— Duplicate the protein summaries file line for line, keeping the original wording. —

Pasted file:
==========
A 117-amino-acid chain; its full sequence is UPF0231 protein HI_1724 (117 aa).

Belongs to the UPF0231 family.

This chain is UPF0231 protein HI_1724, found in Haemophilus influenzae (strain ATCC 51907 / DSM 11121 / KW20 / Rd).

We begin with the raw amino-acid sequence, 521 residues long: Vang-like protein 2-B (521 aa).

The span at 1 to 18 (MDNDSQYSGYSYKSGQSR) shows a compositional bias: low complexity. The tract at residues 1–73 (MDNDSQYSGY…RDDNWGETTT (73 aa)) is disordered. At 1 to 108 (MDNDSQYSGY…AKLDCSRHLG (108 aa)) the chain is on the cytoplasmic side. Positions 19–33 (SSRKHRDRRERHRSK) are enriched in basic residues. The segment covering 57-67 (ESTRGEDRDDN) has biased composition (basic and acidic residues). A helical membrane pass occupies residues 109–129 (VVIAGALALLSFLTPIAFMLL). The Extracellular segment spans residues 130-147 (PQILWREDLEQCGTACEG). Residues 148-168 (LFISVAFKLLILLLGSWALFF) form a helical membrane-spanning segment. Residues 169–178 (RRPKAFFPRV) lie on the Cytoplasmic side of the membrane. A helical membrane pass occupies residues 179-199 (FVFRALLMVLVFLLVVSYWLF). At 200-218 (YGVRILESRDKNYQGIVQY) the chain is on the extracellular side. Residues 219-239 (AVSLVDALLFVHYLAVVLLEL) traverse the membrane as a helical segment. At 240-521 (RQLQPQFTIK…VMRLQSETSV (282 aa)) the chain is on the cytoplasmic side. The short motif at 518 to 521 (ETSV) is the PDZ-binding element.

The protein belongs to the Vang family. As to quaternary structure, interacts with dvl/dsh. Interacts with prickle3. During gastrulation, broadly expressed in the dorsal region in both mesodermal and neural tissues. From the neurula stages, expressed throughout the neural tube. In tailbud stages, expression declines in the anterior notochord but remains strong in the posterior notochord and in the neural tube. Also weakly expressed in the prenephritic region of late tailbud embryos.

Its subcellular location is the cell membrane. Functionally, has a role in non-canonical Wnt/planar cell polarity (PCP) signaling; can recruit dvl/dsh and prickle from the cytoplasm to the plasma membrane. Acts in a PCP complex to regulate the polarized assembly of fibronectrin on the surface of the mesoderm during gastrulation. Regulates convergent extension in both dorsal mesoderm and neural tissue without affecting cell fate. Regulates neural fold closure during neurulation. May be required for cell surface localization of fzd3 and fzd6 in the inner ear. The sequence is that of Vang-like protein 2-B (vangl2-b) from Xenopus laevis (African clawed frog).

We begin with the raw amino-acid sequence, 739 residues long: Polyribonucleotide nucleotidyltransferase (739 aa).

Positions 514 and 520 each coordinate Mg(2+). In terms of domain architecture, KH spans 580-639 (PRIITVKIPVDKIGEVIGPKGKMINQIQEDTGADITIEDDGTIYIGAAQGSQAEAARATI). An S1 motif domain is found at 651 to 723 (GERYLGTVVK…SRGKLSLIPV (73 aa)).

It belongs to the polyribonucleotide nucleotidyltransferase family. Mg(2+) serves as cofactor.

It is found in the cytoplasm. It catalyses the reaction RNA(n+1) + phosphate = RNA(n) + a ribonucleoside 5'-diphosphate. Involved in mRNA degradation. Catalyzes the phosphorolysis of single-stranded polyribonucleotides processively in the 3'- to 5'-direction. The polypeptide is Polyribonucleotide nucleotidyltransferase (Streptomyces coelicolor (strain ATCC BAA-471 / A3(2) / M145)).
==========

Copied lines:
A 117-amino-acid chain; its full sequence is UPF0231 protein HI_1724 (117 aa).

Belongs to the UPF0231 family.

This chain is UPF0231 protein HI_1724, found in Haemophilus influenzae (strain ATCC 51907 / DSM 11121 / KW20 / Rd).

We begin with the raw amino-acid sequence, 521 residues long: Vang-like protein 2-B (521 aa).

The span at 1 to 18 (MDNDSQYSGYSYKSGQSR) shows a compositional bias: low complexity. The tract at residues 1–73 (MDNDSQYSGY…RDDNWGETTT (73 aa)) is disordered. At 1 to 108 (MDNDSQYSGY…AKLDCSRHLG (108 aa)) the chain is on the cytoplasmic side. Positions 19–33 (SSRKHRDRRERHRSK) are enriched in basic residues. The segment covering 57-67 (ESTRGEDRDDN) has biased composition (basic and acidic residues). A helical membrane pass occupies residues 109–129 (VVIAGALALLSFLTPIAFMLL). The Extracellular segment spans residues 130-147 (PQILWREDLEQCGTACEG). Residues 148-168 (LFISVAFKLLILLLGSWALFF) form a helical membrane-spanning segment. Residues 169–178 (RRPKAFFPRV) lie on the Cytoplasmic side of the membrane. A helical membrane pass occupies residues 179-199 (FVFRALLMVLVFLLVVSYWLF). At 200-218 (YGVRILESRDKNYQGIVQY) the chain is on the extracellular side. Residues 219-239 (AVSLVDALLFVHYLAVVLLEL) traverse the membrane as a helical segment. At 240-521 (RQLQPQFTIK…VMRLQSETSV (282 aa)) the chain is on the cytoplasmic side. The short motif at 518 to 521 (ETSV) is the PDZ-binding element.

The protein belongs to the Vang family. As to quaternary structure, interacts with dvl/dsh. Interacts with prickle3. During gastrulation, broadly expressed in the dorsal region in both mesodermal and neural tissues. From the neurula stages, expressed throughout the neural tube. In tailbud stages, expression declines in the anterior notochord but remains strong in the posterior notochord and in the neural tube. Also weakly expressed in the prenephritic region of late tailbud embryos.

Its subcellular location is the cell membrane. Functionally, has a role in non-canonical Wnt/planar cell polarity (PCP) signaling; can recruit dvl/dsh and prickle from the cytoplasm to the plasma membrane. Acts in a PCP complex to regulate the polarized assembly of fibronectrin on the surface of the mesoderm during gastrulation. Regulates convergent extension in both dorsal mesoderm and neural tissue without affecting cell fate. Regulates neural fold closure during neurulation. May be required for cell surface localization of fzd3 and fzd6 in the inner ear. The sequence is that of Vang-like protein 2-B (vangl2-b) from Xenopus laevis (African clawed frog).

We begin with the raw amino-acid sequence, 739 residues long: Polyribonucleotide nucleotidyltransferase (739 aa).

Positions 514 and 520 each coordinate Mg(2+). In terms of domain architecture, KH spans 580-639 (PRIITVKIPVDKIGEVIGPKGKMINQIQEDTGADITIEDDGTIYIGAAQGSQAEAARATI). An S1 motif domain is found at 651 to 723 (GERYLGTVVK…SRGKLSLIPV (73 aa)).

It belongs to the polyribonucleotide nucleotidyltransferase family. Mg(2+) serves as cofactor.

It is found in the cytoplasm. It catalyses the reaction RNA(n+1) + phosphate = RNA(n) + a ribonucleoside 5'-diphosphate. Involved in mRNA degradation. Catalyzes the phosphorolysis of single-stranded polyribonucleotides processively in the 3'- to 5'-direction. The polypeptide is Polyribonucleotide nucleotidyltransferase (Streptomyces coelicolor (strain ATCC BAA-471 / A3(2) / M145)).